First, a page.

Samsung Electronics has signed a 10-year peace treaty with Google that will prevent the two companies from waging a patent war against one another, a move the Korean tech firm believes will help further isolate arch rival Apple. Samsung said yesterday it signed a patent cross-license agreement that covers “a broad range of technologies and business areas” with Google. The “mutually beneficial agreement” covers not only existing patents but also new patents to be filed by 2023, Samsung said.
“We’re pleased to enter into a cross-license with our partner, Samsung,” said Allen Lo, deputy general counsel for patents at Google, in a statement. Samsung said the deal paves “the way for deeper collaboration on the research and development of current and future products and technologies.”
Samsung declined to detail how many of the two companies’ patents will be subject to the cross-license deal, saying that it is confidential. But a significant portion of the patents held by Samsung and Google are believed to be included. Samsung holds about 100,000 patents, while Google owns around 50,000. “We can’t say everything, but it is wide ranging and comprehensive,” said a Samsung Electronics official.
The deal, analysts say, will help the two companies improve on each other’s weak points: software in the case of Samsung and hardware for Google. But Samsung is also expected to benefit from some of the hardware technologies that Google has worked on in recent years, such as robotics and wearable devices.
For full article, see Joongang Daily.
Most Koreans today use Naver, which has 70 percent of the portal market, or Daum, which has 20 percent. Portal market share is based on the number of searches performed. Although Google and Yahoo are Internet search engines and portal sites that are globally competitive, they have failed to catch on in Korea. Google ranks a distant third, and Yahoo Korea closed up shop in December 2012.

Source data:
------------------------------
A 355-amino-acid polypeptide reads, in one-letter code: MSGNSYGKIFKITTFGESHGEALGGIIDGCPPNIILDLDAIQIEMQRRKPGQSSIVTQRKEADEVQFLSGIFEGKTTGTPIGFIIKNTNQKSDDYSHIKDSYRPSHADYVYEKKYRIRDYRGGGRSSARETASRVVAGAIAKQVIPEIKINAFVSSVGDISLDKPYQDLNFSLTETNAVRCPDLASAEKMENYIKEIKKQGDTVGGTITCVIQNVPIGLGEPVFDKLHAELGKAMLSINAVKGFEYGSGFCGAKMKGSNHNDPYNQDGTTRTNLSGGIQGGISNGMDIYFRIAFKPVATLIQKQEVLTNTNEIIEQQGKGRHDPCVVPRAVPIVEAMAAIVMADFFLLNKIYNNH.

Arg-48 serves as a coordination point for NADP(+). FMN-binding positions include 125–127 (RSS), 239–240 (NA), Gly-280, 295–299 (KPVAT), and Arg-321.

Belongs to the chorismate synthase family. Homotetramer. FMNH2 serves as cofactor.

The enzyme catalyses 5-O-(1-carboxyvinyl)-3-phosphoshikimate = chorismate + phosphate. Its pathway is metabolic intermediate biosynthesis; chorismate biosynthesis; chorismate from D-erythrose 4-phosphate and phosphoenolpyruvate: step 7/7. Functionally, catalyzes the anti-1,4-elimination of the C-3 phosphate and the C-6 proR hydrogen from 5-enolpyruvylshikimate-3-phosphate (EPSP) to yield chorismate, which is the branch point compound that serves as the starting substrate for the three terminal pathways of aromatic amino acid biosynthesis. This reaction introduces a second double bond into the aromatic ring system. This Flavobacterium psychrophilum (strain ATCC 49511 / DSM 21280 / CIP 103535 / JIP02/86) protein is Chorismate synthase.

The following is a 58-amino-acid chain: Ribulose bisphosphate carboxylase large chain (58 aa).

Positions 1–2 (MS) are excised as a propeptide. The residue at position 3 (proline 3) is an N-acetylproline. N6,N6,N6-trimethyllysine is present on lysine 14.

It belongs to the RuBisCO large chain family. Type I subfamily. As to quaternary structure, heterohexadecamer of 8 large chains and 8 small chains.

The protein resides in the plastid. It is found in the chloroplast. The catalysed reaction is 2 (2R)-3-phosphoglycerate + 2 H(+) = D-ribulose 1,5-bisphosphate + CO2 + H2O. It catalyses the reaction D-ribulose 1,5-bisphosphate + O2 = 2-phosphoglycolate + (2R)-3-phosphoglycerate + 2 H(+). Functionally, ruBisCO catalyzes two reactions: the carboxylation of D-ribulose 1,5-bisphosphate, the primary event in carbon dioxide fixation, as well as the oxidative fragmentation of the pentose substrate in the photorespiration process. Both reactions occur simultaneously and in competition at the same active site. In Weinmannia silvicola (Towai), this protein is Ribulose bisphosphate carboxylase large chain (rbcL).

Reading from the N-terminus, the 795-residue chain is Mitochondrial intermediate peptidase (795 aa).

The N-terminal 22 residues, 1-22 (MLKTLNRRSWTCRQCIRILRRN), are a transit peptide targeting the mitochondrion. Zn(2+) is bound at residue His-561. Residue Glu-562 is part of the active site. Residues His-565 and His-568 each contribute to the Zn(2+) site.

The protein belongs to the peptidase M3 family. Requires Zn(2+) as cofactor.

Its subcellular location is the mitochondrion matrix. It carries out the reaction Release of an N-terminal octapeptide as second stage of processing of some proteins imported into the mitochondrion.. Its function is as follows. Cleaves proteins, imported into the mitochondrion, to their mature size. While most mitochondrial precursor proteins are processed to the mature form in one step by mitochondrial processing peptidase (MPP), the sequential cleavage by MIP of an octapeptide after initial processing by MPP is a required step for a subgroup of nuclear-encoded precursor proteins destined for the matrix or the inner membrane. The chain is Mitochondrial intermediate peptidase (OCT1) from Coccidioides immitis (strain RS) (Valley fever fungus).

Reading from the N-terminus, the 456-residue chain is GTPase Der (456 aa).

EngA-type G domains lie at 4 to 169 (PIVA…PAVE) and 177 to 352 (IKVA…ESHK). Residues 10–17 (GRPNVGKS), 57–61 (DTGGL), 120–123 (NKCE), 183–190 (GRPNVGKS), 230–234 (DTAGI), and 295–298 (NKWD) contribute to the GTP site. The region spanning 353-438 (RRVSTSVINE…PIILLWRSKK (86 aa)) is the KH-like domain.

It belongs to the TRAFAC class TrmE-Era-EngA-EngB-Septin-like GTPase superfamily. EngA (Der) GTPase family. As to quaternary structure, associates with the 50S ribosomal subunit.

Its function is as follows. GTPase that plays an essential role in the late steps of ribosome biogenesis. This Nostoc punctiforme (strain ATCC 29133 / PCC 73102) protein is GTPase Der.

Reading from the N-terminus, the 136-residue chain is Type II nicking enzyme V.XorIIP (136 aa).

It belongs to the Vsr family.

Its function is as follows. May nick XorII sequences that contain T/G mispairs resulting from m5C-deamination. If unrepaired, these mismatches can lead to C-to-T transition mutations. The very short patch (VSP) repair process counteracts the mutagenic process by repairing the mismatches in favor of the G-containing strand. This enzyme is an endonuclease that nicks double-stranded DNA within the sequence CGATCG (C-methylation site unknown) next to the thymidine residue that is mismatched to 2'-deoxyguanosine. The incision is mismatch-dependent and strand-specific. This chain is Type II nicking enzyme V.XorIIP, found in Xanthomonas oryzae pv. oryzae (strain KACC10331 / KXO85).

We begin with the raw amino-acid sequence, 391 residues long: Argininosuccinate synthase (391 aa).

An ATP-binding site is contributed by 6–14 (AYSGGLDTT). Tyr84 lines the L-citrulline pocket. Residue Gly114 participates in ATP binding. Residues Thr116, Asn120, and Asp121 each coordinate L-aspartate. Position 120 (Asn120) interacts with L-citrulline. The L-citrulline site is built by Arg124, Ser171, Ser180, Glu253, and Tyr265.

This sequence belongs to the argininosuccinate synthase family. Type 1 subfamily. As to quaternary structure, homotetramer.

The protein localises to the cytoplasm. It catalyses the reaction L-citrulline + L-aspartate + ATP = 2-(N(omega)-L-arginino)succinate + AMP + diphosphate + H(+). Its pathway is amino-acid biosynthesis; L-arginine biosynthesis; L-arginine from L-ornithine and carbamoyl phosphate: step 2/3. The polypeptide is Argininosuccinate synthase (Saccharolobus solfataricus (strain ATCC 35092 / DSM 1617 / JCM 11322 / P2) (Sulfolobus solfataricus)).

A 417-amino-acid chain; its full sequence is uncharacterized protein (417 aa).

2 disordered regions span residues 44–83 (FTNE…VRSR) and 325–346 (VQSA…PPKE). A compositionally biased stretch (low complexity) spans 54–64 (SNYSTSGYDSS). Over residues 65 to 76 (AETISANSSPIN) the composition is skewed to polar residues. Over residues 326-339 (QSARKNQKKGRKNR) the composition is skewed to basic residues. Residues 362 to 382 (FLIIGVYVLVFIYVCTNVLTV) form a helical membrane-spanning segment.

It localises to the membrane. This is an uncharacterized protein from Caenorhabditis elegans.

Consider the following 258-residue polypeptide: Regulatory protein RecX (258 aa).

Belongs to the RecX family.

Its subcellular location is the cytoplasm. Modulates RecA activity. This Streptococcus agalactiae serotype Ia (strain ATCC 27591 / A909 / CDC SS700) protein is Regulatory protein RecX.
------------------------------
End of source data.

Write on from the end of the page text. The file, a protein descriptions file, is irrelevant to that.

When it began in 1997, Yahoo Korea established itself as a leading domestic portal site, at one time ranking first in visitor numbers. However, its market share declined drastically after 2000, until it was knocked out of the top 10 in September 2012 with a share of less than 1 percent. Korea is one of five countries, along with China, Japan, Russia and the Czech Republic, where Google has failed to dominate the Internet search market, according to a survey released by Democratic Party lawmaker Yoo Seung-hee. Google entered the domestic market in March 2001.
Google operates in 50 countries and has 82 percent of the world’s portal market. Yet it has only managed to gain a share of 3 percent in Korea, according to Nielsen KoreanClick, an Internet research and consulting firm. As of November, Google had 11.4 percent of the domestic mobile portal market compared to Naver’s 70 percent and Daum’s 13.4 percent.
For full article see Joongang Daily.
Samsung Electronics has emerged as a global corporation commensurate with U.S. technology giant Apple but a weakness in software is still the Korean firm’s Achilles heel. The world’s largest electronics maker by revenue is now first in market share and annual shipments of smartphones and total handsets, thanks to the popularity of its Galaxy series. Now it hopes to expand to software with its own operating system (OS), Tizen.